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Topic: Why Make Reform So Complicated?
Replies: 5   Last Post: Jan 22, 2014 11:42 AM

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GS Chandy

Posts: 6,932
From: Hyderabad, Mumbai/Bangalore, India
Registered: 9/29/05
Re: Why Make Reform So Complicated?
Posted: Jan 21, 2014 6:04 AM
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Further my earlier response to Kirby Urner's post dt. Jan 19, 2014 1:40 AM (http://mathforum.org/kb/message.jspa?messageID=9367960):

Though quite dated in the light of later developments, Bertrand Russell's thoughts on 'Science and Art under Socialism' (http://www.personal.kent.edu/~rmuhamma/Philosophy/RBwritings/ProposedRdFree/chap-7.html) and on 'Educational Theory' (http://www.matsuishi-lab.org/russelleducationJ_E.htm) contain many useful and usable ideas - few of which have been adequately explored even to this date, nearly a century or so later.

The above comments are made with full acceptance and understanding that Russell was often wrong in his ideas about 'socialism as practiced in the USSR'.

KU's post to which this responds is copied below my signature, for ready reference.

GSC
Kirby Urner posted Jan 19, 2014 1:40 AM (http://mathforum.org/kb/message.jspa?messageID=9367960):
>
> On Sat, Jan 18, 2014 at 4:01 AM, GS Chandy
> <gs_chandy@yahoo.com> wrote:
>
> << SNIP >>
>
>

> > *The stakeholders in the educational system are,
> broadly, as follows:
> >
> > Teachers; students; parents; administrators in the

> system; educational
> > experts; politicians; others interested in
> contributing to the 'reform
> > process'.
> >
> >

> I think a kind of "ghost shareholder" is the large
> US-based factory, such
> as reached a peak in the 1960s after WW2. US
> Americans were taught to
> think of themselves in terms of "blue collar" line
> workers or "white
> collar" management. The brick and mortar pre-college
> public schools of
> that era were designed to track junior, in theory
> according to his talents,
> in practice also according to his "race" and "gender"
> and "family means",
> either towards "the trades" (as in blue collar) or to
> tag him as
> college-bound, in which case more likely management
> and/or officer material.
>
> A lot of this same industrialist mentality of the
> mid-1900s still permeates
> North America, although much of the industry has left
> for sunnier climes,
> per Flint, Michigan (a paradigm case, oft used to
> stand for the "rust belt"
> more generally). This mentality underlines
> conformity and compliance as
> chief virtues. One learns to identify one's
> superiors and develop properly
> deferential behaviors. The Japanese culture found a
> lot to recognize as US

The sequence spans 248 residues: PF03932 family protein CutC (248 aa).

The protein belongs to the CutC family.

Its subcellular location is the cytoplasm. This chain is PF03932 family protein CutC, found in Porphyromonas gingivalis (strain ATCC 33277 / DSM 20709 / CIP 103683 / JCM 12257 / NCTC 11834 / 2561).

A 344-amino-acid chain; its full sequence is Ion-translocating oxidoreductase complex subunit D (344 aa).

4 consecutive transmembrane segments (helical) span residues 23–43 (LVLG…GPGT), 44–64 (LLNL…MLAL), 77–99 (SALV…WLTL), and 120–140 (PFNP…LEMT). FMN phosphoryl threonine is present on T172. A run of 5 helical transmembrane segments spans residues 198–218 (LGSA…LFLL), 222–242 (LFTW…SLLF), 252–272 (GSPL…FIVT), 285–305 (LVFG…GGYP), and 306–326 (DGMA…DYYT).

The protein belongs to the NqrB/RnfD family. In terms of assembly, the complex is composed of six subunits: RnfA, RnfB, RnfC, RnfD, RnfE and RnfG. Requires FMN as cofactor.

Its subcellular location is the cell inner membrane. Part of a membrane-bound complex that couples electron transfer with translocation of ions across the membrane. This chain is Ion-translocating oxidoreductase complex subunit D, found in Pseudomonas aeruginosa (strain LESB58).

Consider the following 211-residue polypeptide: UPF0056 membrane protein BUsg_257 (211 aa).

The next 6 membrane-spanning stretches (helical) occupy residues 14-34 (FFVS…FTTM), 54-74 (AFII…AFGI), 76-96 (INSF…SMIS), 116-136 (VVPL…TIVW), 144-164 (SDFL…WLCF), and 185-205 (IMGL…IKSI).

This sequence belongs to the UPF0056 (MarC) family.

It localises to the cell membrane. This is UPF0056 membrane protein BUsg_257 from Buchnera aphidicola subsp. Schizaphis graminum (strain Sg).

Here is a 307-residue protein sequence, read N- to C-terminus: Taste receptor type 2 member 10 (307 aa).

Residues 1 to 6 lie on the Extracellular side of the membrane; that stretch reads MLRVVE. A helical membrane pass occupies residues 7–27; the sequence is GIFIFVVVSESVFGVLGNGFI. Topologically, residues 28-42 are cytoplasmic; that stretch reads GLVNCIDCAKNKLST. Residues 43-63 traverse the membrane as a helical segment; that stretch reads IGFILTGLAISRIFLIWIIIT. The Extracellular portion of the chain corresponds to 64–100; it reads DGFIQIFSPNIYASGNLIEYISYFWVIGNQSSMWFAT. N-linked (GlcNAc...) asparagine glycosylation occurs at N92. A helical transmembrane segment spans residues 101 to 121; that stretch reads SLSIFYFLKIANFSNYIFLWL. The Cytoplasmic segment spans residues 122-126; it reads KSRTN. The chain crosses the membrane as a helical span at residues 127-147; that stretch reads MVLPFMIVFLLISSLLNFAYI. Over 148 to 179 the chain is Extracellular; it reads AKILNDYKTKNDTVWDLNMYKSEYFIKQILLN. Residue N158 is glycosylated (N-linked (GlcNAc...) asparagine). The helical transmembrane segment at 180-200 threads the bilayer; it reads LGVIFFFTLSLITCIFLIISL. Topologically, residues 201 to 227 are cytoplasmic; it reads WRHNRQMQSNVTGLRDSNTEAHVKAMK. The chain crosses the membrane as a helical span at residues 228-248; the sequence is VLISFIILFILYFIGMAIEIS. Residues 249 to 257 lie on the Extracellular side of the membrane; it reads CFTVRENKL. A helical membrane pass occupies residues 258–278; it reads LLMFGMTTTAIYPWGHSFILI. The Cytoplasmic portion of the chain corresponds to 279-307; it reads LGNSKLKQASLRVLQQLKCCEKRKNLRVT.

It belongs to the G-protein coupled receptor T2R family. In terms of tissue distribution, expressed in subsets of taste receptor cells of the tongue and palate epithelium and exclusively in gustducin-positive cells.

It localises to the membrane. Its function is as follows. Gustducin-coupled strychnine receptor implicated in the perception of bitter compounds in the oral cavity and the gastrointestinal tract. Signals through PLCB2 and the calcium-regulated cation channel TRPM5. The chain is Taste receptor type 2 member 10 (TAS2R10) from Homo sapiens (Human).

> managers took over interim administration of that
> economy just after the
> war.
>
> In an idyllic USA, one that championed democracy as
> the textbooks say it
> does, students would receive much more training in
> democratic institution
> models, not just model UN or model NATO. There would
> be frequent voting
> and polling, with the voting and polling process
> itself open to scrutiny
> and postmortem analysis. The statistics of
> representational versus direct
> democracy, and difference between parliamentary,
> bicameral and numeric
> versus non-numeric criteria for delegate and vote
> counting... there's much
> civics to study here, much statistics, much history.
> Let's agree this is
> *not* the USA that materialized and just describing
> it reminds us how
> alienated the USA has become from philosophies of
> democracy. Public school
> is still far more geared to serve the "giant factory"
> than "neighborhood
> and regional government", in terms of the reflexes it
> instills and rewards.
>
> However, all these pushes and pulls are in constant
> tension and a perpetual
> renegotiation goes on.
>
> These days, with junior often having better access to
> educational resources
> *away* from the brick and mortar building, the
> influence of "ghost
> factories" is quite a bit less. Junior has more time
> to survey the big
> picture and "construct his own reality" should he
> have propensities in that
> direction. * The shape of education has changed a
> lot, thanks to the
> emergence of cyberspace as a kind of shared "Global
> U" (U = University).
>
> Kirby
>
> * I stick with "junior" being a "he" and write in a
> kind of male-dominated
> / patronizing style in part in tongue-in-cheek
> allusion to those more
> patriarchal chapters in US history, e.g. at the
> height of the so-called
> "imperial presidency", raised to that level by
> Kennedy and still waning in
> the shadow of Nixon as a result of the "Vietnam War"
> debacle, the end of an
> era in many ways.




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